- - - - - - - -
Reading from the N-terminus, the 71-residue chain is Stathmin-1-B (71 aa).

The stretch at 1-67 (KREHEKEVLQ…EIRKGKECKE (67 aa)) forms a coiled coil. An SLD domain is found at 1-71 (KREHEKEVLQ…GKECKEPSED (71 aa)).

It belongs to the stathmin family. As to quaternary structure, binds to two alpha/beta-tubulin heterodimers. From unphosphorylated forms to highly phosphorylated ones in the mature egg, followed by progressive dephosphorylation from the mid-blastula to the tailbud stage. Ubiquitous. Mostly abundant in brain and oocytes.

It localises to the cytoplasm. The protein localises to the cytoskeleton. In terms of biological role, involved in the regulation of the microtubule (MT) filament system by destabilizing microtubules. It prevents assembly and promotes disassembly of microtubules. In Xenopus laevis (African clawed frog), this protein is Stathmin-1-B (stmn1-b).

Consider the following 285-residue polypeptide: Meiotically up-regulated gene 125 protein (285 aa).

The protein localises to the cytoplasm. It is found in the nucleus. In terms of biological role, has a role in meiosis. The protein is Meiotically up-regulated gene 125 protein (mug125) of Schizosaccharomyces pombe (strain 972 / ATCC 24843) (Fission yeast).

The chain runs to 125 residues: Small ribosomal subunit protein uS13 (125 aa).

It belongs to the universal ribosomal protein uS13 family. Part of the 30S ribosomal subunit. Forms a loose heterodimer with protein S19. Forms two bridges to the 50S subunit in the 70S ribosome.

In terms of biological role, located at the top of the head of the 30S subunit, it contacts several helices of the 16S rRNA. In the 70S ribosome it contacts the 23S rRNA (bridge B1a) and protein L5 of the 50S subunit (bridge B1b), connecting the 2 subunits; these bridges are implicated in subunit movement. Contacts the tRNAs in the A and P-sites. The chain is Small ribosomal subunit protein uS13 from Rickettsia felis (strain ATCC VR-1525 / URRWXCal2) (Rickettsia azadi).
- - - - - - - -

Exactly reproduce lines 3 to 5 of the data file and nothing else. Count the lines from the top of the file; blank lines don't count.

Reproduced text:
It belongs to the stathmin family. As to quaternary structure, binds to two alpha/beta-tubulin heterodimers. From unphosphorylated forms to highly phosphorylated ones in the mature egg, followed by progressive dephosphorylation from the mid-blastula to the tailbud stage. Ubiquitous. Mostly abundant in brain and oocytes.

It localises to the cytoplasm. The protein localises to the cytoskeleton. In terms of biological role, involved in the regulation of the microtubule (MT) filament system by destabilizing microtubules. It prevents assembly and promotes disassembly of microtubules. In Xenopus laevis (African clawed frog), this protein is Stathmin-1-B (stmn1-b).

Consider the following 285-residue polypeptide: Meiotically up-regulated gene 125 protein (285 aa).